2 Malaysian Abu Sayyaf hostages rescued in Sulu
MANILA, Philippines (UPDATED) – The Philippine Navy rescued two Malaysian hostages of the Abu Sayyaf on Thursday, March 23, according to the military.
"A Fleet-Marine team composed of sailors and marines under the Joint Task Force Sulu successfully rescued two Malaysian hostages, who were held captive by the Abu Sayyaf Group, at 2 am today in the waters off Kalinggalang Caluang near Pata island, Sulu Province," said Captain Jo-Ann Petinglay, spokesman of the Western Mindanao Command (Wesmincom).
Malaysians Tayudin Anjut, 45, and Abdurahim Bin Sumas, 62, were held by the local terrorist group for 8 months. They were immediately brought to a hospital in Sulu for check-up and interview.
"The... kidnap victims are weak and in a sickly state," Wesmincom chief Major General Carlito said in a statement.
They were among the 5 Malaysian crewmen of Tugboat Serudung 3 who were kidnapped in July 2016 off the coast of Lahad Datu in Sabah.
Petinglay said the marines launched the rescue operation after they received information that the hostages were tagging along Abu Sayyaf sub-leader Alhabsy Misaya and 30 followers who were hiding at a mangrove area in Barangay Karudong in Kalinggalang Caluang, Sulu.
Galvez said the military is now getting a lot of help from communities.
"Wesmincom troops are continuing pursuit against the kidnap for ransom groups to rescue the remaining kidnap victims and continue the pressure on the Abu Sayyaf to release their hostages and possibly for them to surrender to authorities," Galvez said.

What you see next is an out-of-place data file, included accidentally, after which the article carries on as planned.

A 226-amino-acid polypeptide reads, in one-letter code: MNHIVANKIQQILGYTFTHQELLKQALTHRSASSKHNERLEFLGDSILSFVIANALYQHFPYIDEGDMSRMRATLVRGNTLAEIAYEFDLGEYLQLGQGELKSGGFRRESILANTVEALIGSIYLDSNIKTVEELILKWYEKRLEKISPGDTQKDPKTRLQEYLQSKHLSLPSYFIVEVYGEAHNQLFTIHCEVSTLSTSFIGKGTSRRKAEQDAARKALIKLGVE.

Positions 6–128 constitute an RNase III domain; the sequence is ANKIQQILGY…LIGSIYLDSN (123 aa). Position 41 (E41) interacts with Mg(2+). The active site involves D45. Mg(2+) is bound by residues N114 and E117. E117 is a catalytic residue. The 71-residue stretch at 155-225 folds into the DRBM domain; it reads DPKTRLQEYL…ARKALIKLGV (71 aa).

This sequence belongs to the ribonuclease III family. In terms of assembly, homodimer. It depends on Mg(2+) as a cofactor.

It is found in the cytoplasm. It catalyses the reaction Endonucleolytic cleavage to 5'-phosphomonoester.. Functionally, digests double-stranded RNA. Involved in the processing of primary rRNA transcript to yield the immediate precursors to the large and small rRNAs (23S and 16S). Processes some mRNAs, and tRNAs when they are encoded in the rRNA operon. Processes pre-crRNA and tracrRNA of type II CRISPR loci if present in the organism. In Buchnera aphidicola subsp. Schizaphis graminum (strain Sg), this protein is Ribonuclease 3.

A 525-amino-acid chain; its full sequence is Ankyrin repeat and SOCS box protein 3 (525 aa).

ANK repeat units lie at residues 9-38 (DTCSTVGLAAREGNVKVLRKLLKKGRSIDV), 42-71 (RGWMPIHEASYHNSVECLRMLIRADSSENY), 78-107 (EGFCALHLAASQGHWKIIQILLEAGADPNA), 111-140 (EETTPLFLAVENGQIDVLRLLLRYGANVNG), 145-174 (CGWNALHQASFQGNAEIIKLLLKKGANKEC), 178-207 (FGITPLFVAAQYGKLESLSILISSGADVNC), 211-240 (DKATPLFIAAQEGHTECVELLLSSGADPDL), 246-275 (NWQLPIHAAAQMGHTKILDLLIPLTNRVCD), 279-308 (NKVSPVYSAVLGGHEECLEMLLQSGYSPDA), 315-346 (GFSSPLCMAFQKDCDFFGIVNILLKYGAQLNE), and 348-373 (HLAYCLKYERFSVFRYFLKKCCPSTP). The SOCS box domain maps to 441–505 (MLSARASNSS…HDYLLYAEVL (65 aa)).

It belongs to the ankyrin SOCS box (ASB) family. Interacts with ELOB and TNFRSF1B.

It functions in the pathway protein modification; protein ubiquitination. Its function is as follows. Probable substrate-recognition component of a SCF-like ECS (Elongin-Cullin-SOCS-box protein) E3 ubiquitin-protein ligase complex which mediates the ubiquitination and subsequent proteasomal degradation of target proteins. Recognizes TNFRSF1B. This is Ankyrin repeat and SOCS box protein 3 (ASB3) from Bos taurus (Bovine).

Their recovery followed a Philippine military operation against the kidnappers on a nearby island early last month that left 8 gunmen dead, Galvez said.
The Abu Sayyaf, blamed for the worst terror attacks in Philippine history, have been kidnapping people for ransom for decades.
In recent months they have taken to seizing sailors from vessels plying the waters between the southern Philippines, Malaysia and Indonesia.
Maritime security officials have warned that the region is in danger of a "Somalia-type" situation unless action is taken.
The International Maritime Bureau said in January the number of maritime kidnappings hit a 10-year high in 2016, with waters off the southern Philippines becoming increasingly dangerous.
The Abu Sayyaf, established with seed money from Osama bin Laden's Al-Qaeda network in the 1990s, are believed to still be holding 23 foreigners and 6 Filipinos, military spokesman Brigadier-General Restituto Padilla told Agence France-Presse.
They include Malaysian, Indonesian and Vietnamese captives as well as a Dutch bird watcher abducted in 2012, he added.
Last month the group, which has pledged allegiance to the Islamic State movement, beheaded an elderly German yachtsman abducted last year after failing to extort ransom for him. – With a report from Agence France-Presse/Rappler.com